This insult stems from a conversation she shares with Roderick’s wife Annabel Lee. After the disastrous court appearance that will lead to the dissolution of her brother’s marriage, she’s shocked that Annabel would expect her husband to sacrifice material gain for ethical beliefs. Viewing the world through transactional terms, Madeline believes Annabel has been manipulating Roderick to secure children and a comfortable home. Though not her own preference, Madeline refers to this lifestyle as an “angle” and believes her sister-in-law also plans to ride Roderick’s coattails to wealth and power. She can’t believe Annabel would prefer a virtuous pauper to a rich, but corrupt man. 

Annabel calls Madeline “small” for failing to see that true wealth comes from love and virtue. Possibly caught off guard, she coldly quips that Annabel’s baby is crying, hinting that the young mother has sacrificed her own power in service of a family. This rejection of love is the one miscalculation that keeps Madeline from truly attaining her goals. She fails to see that the only true way to live forever lies in the legacy passed down through a loving family, something she has denied herself in the quest for material gain.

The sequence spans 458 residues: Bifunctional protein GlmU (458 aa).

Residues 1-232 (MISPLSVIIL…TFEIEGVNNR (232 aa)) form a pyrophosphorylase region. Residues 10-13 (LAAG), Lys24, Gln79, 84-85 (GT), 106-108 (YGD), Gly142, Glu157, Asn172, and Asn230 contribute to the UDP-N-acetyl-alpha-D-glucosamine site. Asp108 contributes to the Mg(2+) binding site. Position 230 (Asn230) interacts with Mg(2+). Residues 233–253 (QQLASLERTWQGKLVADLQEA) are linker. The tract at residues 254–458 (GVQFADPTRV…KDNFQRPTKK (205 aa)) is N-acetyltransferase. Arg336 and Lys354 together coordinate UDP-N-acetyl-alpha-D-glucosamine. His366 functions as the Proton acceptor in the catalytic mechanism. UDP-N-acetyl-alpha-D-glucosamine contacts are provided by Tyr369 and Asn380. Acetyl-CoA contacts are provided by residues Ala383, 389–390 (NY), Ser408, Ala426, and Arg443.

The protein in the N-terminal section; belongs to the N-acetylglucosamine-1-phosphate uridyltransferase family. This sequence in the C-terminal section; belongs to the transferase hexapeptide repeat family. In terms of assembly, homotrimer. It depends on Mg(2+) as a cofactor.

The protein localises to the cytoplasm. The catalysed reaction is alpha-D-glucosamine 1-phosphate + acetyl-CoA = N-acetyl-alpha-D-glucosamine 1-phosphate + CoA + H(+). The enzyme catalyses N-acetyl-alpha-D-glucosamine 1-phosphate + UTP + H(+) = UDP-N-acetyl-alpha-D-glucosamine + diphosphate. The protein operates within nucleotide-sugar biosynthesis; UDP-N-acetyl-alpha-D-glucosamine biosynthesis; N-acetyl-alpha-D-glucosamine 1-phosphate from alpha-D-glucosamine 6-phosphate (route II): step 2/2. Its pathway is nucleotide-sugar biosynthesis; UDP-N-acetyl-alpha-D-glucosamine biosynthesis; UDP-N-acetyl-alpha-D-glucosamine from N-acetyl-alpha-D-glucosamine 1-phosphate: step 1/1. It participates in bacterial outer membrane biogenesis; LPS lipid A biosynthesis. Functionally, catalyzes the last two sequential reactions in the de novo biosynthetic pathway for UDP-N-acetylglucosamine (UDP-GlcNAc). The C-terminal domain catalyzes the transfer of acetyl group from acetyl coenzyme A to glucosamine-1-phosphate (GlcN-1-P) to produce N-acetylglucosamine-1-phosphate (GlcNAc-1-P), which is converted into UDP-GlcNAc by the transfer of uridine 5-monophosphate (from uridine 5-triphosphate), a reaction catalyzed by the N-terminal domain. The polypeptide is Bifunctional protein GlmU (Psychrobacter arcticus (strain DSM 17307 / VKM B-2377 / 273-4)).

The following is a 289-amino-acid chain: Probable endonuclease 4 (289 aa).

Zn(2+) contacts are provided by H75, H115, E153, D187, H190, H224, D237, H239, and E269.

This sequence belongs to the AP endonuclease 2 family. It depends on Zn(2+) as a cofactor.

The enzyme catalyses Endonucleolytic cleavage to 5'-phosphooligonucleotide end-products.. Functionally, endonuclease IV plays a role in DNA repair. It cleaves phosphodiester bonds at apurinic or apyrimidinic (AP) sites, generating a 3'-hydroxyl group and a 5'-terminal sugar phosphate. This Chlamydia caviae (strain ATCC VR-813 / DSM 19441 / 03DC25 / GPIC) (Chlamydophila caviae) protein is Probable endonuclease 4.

Her Legacy

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Flangan’s moving finale reveals the deal that ultimately spells the Usher family’s undoing. Having just killed Griswold, Roderick and Madeline establish an alibi at a mysterious bar tended by Verna. Though we never find out exactly who this woman is or from where she draws her power, Verna has the ability to give them a lifetime of luxury. The only catch is that before Roderick passes away, they must watch it all fall apart. Having entered the world together, they will go out the same way and Roderick’s impending death will also put an end to Madeline’s life.  

While certainly poetic, this presents an interesting wrinkle in Verna’s equation. Though both siblings agree to the deal on equal terms, Roderick is the clear principal. The arrangement will last for the remainder of HIS natural life. We have no idea when Madeline’s life would naturally end, but it seems she has committed to dying on her brother’s terms. Attempting to outplay this bargain, she convinces her brother to overdose on Ligadone, only to have Verna swoop in and revive him. Madeline has no choice but to die at her brother’s hands, the last on a long list of family members destroyed by his own selfishness.